Northwestern University and Evanston's Only Daily News Source Since 1881

The Daily Northwestern

Northwestern University and Evanston's Only Daily News Source Since 1881

The Daily Northwestern

Northwestern University and Evanston's Only Daily News Source Since 1881

The Daily Northwestern

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As Ryan Field demolition approaches, environmental concerns still remain unaddressed

Maya Schwartz/The Daily Northwestern
Equipment for the demolition sits outside of Ryan Field. Demolition work on the stadium is supposed to start the week of Jan. 29.

Seventh Ward resident Yvi Russell said she has been “in battle” with Northwestern since 1996. 

Having lived in Evanston for 44 years, Russell has witnessed a history of conflict between Evanston residents and NU as the University has expanded its physical presence in the city over time.

The latest battle is the rebuilding of Ryan Field in the 7th Ward. 

“I am outraged because of the harm that it will do to this neighborhood,” Russell said. 

Russell is one of many residents who raised environmental concerns about the project throughout the city’s deliberation process. With the demolition of the current Ryan Field set to start next week, she said many of those concerns are withstanding. 

Residents have brought up the potential impacts of gas emissions, pollution and vibrations from demolitions in residential neighborhoods, which could harm the foundation of older houses.

“I’m wondering whether my residents have enough information about what to expect,” said Ald. Eleanor Revelle (7th). “I’m hopeful that over the coming weeks, we’ll be able to provide more specific information for residents because they have a lot of questions.”

Northwestern will measure the vibrations and report them to the city, who will post the measurements on their website, Revelle said. The city will also have a special section of their 311 information line available for residents to report questions and concerns.

She said she recommends residents take photos of their homes’ foundations to document their current conditions. She will also continue to hold informational ward meetings about the rebuilding process. 

“I would like to see Northwestern also designate a phone number and a person that people can call because we still have to work on that,” Revelle said.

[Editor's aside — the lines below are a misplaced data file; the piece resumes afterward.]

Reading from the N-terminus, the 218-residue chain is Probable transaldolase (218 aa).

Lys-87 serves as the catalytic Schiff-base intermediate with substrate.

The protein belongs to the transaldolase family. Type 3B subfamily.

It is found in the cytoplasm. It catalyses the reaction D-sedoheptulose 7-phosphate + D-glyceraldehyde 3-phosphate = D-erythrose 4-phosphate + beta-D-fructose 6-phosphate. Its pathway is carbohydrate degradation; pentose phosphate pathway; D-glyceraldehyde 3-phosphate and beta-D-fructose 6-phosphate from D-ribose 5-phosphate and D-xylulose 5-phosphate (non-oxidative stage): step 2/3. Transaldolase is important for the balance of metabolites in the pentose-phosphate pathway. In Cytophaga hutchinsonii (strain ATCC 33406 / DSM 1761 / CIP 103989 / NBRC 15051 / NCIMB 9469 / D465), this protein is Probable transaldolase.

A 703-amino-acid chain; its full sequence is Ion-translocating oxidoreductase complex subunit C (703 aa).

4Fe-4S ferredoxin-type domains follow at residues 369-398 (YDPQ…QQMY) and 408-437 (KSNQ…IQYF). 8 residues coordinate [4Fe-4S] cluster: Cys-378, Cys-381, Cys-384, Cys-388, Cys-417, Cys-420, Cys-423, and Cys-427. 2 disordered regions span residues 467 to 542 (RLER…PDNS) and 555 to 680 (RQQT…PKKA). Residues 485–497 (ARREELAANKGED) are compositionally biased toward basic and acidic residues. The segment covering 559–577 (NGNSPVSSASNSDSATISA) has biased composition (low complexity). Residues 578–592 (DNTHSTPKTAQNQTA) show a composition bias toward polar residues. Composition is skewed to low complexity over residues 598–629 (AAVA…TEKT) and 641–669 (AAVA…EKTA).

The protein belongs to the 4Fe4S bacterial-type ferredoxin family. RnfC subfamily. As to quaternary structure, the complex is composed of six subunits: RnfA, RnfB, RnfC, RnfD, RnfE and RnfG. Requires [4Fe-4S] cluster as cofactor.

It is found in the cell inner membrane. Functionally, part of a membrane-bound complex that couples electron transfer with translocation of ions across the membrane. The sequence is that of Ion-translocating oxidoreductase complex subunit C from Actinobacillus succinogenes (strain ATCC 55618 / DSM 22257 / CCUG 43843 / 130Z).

Joel Freeman, co-chair of Climate Action Evanston, said he hopes Northwestern will hold itself accountable.  

He said that while Northwestern had a five-year sustainability plan for 2017-2021, they have not released an updated plan since. 

“There’s a bit of a failure of Northwestern keeping its own promises to itself,” Freeman said. “They are a key component to Evanston’s greenhouse gas emissions because they are such a large single entity.” 

For the new Ryan Field stadium, Northwestern has committed to achieving LEED gold certification, the second-highest U.S. Green Building Council sustainability standard that evaluates a building’s impact on the environment. 

The Memorandum of Understanding between NU and Evanston, which establishes several benefits for the University to provide the city throughout the rebuild, also mandates that NU establish a Sustainability Plan six months prior to the first public event held at the new stadium.

While Northwestern has set this goal for the final building, Russell said she feels the University is limited in their capacity to execute a sustainable teardown. 

A more sustainable alternative to demolition would be deconstruction, where materials from the old building are recycled and reused for new buildings. This is not possible for Ryan Field because of lead and other toxins in its existing materials, Russell said. 

“Northwestern made some pretty, pretty weak commitments to sustainability,” Revelle said. “From an environmental perspective, it’s a pretty unsustainable, non-environmental project.” 

The demolition will also produce particulate pollution that workers will spray off the construction site with water, Revelle said. She said residents are concerned that the runoff will enter the local water system, causing contamination. 

However, a more immediate concern is noise during the long hours of construction, Revelle said. Construction will occur 7 a.m. to 7 p.m. on weekdays and 8 a.m. to 5 p.m. on Saturdays, but Revelle is concerned about the noise from set-up before the actual start time. 

Looking at the whole Ryan Field project, Freeman said he believes sustainability is not Northwestern’s priority. 

“When there’s that much money at stake, people are going to do something with that money and everything else becomes secondary,” he said. 

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Renewed focus on accountability as Ryan Field begins demolitions 

Ryan Field demolition to begin in days 

Evanston Mayor Daniel Biss explains Ryan Field approval 

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